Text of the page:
4.10.                David and his men go up onto a mountain and king Saul and his men begin to follow David and his men around the mountain and are soon to close in upon David.  However, the Lord delivers David and his men when word and a urgent cry for help comes to King Saul because of an attack by the Philistines.  Then, Saul and his army leave to go defend Israel from the Philistines.

 

4.11. The Israelites named this mountain where Saul and his men were pursuing David and his men ‘Selahammahlekoth’ which means “Cliff of Divisions.”

 

4.12. After the Lord delivered David and his men on this mountainside in the Wilderness of Maon, they went and hid out in the strongholds of Engedi, on the western side of the Dead Sea in the Wilderness of Judah.  Engedi means “fount of the kid.”

 

5.     VS 24:1-7  - 1 Now when Saul returned from pursuing the Philistines, he was told, saying, “Behold, David is in the wilderness of Engedi.” 2 Then Saul took three thousand chosen men from all Israel and went to seek David and his men in front of the Rocks of the Wild Goats. 3 He came to the sheepfolds on the way, where there was a cave; and Saul went in to relieve himself. Now David and his men were sitting in the inner recesses of the cave. 4 The men of David said to him, “Behold, this is the day of which the Lord said to you, ‘Behold; I am about to give your enemy into your hand, and you shall do to him as it seems good to you.’ ” Then David arose and cut off the edge of Saul’s robe secretly. 5 It came about afterward that David’s conscience bothered him because he had cut off the edge of Saul’s robe. 6 So he said to his men, “Far be it from me because of the Lord that I should do this thing to my lord, the Lord’s anointed, to stretch out my hand against him, since he is the Lord’s anointed.” 7 David persuaded his men with these words and did not allow them to rise up against Saul. And Saul arose, left the cave, and went on his way. -  David spares the life of King Saul, when King Saul comes into the cave where he and his men are hiding, in order to ‘cover his feet’ or as other translations put it ‘relieve himself’  ( in other words he had to excrement )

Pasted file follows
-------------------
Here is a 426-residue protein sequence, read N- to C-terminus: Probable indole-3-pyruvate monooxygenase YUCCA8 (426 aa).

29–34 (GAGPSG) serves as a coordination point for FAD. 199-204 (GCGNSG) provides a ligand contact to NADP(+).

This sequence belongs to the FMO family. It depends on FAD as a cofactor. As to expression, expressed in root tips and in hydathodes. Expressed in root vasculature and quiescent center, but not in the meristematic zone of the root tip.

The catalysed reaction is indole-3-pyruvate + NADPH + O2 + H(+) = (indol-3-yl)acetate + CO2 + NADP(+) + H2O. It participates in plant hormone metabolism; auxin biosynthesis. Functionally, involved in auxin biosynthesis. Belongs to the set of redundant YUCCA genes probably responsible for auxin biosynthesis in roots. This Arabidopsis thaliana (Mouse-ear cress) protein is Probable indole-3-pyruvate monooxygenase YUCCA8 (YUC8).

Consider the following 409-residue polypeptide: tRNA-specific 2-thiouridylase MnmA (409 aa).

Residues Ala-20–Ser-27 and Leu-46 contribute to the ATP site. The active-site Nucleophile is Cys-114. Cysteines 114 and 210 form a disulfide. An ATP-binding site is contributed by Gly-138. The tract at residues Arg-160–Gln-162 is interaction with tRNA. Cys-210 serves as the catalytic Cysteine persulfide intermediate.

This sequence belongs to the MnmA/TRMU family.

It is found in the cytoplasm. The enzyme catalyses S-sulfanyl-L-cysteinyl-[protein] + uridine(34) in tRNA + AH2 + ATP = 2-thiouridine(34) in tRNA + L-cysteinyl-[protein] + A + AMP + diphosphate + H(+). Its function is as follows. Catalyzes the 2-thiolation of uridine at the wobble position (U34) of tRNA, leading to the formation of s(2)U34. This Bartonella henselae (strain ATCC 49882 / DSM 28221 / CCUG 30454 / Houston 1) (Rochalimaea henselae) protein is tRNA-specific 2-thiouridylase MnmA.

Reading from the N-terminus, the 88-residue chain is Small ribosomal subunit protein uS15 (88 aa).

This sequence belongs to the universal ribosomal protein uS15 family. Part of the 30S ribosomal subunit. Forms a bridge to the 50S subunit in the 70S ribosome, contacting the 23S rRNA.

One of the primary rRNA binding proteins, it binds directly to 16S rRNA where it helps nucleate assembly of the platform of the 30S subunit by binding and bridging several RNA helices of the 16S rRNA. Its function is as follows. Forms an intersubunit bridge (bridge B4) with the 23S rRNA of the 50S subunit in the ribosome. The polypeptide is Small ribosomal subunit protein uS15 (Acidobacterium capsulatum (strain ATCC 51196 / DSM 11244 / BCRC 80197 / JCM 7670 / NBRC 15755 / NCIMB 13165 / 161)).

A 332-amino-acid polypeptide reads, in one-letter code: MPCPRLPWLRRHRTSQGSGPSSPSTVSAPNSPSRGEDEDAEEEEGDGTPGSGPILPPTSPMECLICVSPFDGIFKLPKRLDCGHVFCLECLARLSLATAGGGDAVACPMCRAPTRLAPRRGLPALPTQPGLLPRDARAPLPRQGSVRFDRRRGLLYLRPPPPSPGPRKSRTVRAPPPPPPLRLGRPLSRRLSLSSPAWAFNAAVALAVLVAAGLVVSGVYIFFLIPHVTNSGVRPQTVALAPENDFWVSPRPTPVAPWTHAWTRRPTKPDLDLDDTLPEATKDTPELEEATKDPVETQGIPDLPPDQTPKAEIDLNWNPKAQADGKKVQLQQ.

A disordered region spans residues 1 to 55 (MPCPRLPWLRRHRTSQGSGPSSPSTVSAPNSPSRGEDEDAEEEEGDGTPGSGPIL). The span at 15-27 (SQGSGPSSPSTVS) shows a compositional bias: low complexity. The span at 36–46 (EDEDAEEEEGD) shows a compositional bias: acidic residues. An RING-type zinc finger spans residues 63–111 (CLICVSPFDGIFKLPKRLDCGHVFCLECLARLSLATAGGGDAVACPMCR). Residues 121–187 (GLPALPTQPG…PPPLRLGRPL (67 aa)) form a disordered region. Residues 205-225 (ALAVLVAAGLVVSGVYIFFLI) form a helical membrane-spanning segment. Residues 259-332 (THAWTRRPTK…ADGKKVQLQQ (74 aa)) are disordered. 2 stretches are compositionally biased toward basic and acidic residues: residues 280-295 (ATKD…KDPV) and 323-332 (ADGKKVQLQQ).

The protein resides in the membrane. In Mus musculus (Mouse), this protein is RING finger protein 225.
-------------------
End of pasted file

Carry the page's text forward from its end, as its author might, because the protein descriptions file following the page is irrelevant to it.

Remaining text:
5.1.                     King Saul had pursued the Philistines after he had left the mountain in the Wilderness of Maon where he had David and his men trapped.  Now, King Saul hears that David and his men are hiding out in Engedi, so he musters his men to again go to pursue David.

 

5.2.                     The Lord shows that He has a sense of humor here I believe for He causes David to catch His enemy with his pants down.

 

5.3.                     David here probably passed the greatest test of his life when he does not take vengeance into his own hands against King Saul but instead allows the Lord to work.  David does not even consider Saul his enemy even though King Saul had been hunting him to kill him for a very long time at this point.